A patchwork of agreements for the reinstatement of post-pandemic cross-border travel this summer is undermining the EU’s attempts to create an atmosphere of unity and solidarity, and even casting doubt on the future of freedom of movement within the Schengen area.
Italy’s government is furious at the lack of reciprocity and what they perceive as discrimination from European neighbors.
Foreign Minister Luigi Di Maio said Italy was being treated “like a leper colony” and warned the EU “will collapse” if countries don’t make decisions together. “The border reopening question requires a European response, because if you countries act alone and in different ways, it will damage the spirit of the EU,” he said in a video on Facebook.
Tourism is a cornerstone of the Italian economy, generating around 13 percent of its GDP and about 15 percent of employment. Travel bans, grounded planes and closed borders helped make the industry one of the biggest losers from the pandemic.
The European Commission recommended in May that countries provide guidelines for tourism to resume, with safety measures for how to stay in hotels, eat in restaurants or go to beaches safely, and begin contact tracing, which Italy has done.
EU countries with similar rates of coronavirus infections and comparably strong health care systems could then lift common borders, the Commission said.
In response, Prime Minister Giuseppe Conte said he would not accept bilateral agreements within the EU, which could give some states an unfair advantage in attracting tourists.
Since Italy began to emerge from lockdown two weeks ago, intensive care wards have emptied and death tolls have remained low, suggesting the health emergency has passed, at least for now.
But when it comes to summer holiday-planning for European citizens, Italy has been left out in the cold. France, Austria, Germany and Switzerland have excluded Italy from an agreement to reopen common borders on June 15.
The Swiss border remains closed to Italians, while Austria and Slovenia insist Italian visitors present a negative COVID-19 test issued within the past few days or undergo mandatory quarantine.
Croatia has already opened its borders to 10 European countries but not Italy. While Greece will reopen to tourists from 29 countries on 15 June, arrivals from badly affected areas including northern Italy will have to quarantine.
Opposition politicians condemned the government and the EU for allowing Italy to be treated “like a second division country.”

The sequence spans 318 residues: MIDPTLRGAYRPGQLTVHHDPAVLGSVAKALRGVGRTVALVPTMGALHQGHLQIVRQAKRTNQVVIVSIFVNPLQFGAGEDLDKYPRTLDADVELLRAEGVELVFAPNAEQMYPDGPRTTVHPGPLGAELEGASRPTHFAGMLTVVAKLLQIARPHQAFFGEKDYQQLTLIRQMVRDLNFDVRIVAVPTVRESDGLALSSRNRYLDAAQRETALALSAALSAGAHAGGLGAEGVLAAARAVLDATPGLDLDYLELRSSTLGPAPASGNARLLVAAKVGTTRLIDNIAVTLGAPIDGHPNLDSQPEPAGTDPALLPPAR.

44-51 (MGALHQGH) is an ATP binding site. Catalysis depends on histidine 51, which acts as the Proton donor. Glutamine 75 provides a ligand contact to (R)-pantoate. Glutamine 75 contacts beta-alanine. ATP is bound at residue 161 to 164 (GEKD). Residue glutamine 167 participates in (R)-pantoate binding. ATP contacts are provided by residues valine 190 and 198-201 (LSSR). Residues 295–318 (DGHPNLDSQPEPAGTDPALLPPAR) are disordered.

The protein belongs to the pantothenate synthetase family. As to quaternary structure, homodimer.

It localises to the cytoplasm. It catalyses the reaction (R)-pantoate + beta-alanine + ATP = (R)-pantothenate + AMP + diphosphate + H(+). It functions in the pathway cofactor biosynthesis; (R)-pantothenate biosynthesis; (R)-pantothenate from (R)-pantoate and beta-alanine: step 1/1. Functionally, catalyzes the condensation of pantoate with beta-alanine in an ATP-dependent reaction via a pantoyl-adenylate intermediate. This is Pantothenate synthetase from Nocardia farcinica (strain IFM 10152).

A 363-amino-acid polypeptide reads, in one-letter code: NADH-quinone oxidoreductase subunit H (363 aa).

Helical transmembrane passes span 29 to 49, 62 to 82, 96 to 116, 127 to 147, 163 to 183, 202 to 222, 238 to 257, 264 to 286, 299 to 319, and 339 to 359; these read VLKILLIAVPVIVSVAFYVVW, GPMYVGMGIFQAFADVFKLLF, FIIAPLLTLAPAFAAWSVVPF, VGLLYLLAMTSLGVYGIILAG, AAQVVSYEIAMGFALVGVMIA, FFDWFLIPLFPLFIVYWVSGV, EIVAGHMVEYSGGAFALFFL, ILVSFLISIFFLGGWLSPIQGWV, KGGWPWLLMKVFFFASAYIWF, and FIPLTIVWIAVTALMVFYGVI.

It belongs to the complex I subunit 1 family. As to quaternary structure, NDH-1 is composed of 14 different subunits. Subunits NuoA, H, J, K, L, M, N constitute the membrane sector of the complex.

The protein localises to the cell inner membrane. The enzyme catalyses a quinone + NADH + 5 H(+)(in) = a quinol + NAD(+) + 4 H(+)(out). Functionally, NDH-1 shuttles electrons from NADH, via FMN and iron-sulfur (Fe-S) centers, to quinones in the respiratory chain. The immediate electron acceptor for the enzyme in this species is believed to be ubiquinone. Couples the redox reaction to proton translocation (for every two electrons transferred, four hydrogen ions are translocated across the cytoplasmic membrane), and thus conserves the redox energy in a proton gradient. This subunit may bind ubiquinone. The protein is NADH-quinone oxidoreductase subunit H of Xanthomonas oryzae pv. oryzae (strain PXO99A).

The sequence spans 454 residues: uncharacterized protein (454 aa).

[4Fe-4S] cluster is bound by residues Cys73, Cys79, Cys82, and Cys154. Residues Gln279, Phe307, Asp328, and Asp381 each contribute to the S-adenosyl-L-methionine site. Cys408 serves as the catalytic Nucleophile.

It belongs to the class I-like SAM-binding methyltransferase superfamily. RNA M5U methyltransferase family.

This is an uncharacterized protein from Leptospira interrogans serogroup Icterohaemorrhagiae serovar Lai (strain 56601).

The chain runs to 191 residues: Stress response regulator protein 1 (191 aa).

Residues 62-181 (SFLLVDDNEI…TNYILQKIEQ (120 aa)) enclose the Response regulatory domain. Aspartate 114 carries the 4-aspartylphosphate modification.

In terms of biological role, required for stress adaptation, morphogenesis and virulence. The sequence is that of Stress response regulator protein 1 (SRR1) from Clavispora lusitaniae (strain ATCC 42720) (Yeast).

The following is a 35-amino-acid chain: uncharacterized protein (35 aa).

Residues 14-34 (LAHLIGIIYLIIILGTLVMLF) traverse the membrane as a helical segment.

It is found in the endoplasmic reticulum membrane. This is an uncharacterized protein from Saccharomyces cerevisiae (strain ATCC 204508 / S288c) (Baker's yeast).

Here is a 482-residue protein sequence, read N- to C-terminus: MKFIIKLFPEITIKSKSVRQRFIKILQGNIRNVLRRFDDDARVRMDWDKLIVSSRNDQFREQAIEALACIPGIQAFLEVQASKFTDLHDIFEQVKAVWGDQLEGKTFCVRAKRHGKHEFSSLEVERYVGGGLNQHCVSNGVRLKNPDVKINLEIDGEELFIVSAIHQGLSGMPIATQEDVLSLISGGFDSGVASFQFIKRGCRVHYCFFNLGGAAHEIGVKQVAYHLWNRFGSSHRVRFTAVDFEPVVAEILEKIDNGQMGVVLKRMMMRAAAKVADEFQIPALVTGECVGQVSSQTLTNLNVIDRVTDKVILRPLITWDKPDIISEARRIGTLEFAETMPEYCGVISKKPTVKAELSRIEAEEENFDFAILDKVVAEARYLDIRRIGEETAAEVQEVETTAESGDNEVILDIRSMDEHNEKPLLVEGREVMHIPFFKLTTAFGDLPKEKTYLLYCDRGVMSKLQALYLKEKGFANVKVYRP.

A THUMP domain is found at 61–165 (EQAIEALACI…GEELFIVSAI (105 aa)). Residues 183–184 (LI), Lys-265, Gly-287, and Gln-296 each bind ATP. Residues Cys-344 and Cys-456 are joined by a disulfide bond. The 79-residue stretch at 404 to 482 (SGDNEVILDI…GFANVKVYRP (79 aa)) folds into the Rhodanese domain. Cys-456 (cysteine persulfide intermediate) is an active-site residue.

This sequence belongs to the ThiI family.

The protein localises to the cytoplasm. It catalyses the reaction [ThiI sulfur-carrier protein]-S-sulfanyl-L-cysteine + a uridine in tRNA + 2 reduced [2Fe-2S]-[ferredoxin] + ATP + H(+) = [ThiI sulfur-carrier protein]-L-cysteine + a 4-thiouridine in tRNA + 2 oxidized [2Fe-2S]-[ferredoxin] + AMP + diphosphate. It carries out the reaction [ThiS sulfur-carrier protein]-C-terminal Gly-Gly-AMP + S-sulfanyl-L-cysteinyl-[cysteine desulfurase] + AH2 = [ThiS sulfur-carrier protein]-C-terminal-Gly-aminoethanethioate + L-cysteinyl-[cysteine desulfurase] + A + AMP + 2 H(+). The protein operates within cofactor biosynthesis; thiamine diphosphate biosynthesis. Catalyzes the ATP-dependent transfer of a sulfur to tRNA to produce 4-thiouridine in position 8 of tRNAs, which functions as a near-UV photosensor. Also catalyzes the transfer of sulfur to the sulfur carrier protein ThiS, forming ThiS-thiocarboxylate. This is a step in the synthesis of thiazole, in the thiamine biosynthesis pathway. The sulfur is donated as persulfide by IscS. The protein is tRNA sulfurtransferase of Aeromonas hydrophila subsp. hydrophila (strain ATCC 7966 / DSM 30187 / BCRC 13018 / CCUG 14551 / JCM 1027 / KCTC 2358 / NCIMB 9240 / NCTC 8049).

Senator and former tourism minister Gian Marco Centinaio of the far-right League party told POLITICO, “The EU’s job is to care for and guarantee fundamental principles such as freedom of movement of people and goods. If there are limitations on movement of citizens of countries like Italy, Spain and Sweden, it means something in Europe does not work.”
He said the government had failed to communicate the improved health outlook in Italy, and lacked the clout to get a seat at the top table with other EU leaders.
President of the Veneto region Luca Zaia, also of the League, called the decision by Greece to exclude northern Italy “absolutely reprehensible.”
“If I were foreign minister, I would be in Athens already,” he said in a press conference.
Di Maio is set to meet his French counterpart Jean-Yves Le Drian in Rome for talks on Wednesday, followed by a five-day diplomatic mission to Slovenia, Greece and Germany to try to negotiate a more unified approach.
Some are concerned that other countries see a strategic advantage to Italy’s isolation, hoping to take some of its market share. Italy is very popular with German tourists and has seen a 30 percent rise in numbers in the past decade, especially on the northern lakes and the Adriatic coast.
With the border from Italy to Austria closed, it could be difficult for high-spending Germans to return from Italy. Croatia has been aggressively marketing its coronavirus-free beaches in Germany.
But in the battle for German beach towels, Italy has a powerful ally — Angela Merkel — who usually holidays on the island of Ischia in the Bay of Naples. She reportedly told European Parliament President David Sassoli, an Italian, last week that she couldn’t wait to return.
With Merkel’s holiday at stake, Austria has agreed that Germans can pass through a special corridor to Italy.
Locals on Ischia are eagerly awaiting Merkel’s arrival. As Mayor Rosario Caruso told local media: “We have a special connection with Angela. She has become a friend that we want to embrace again after this terrible experience.”
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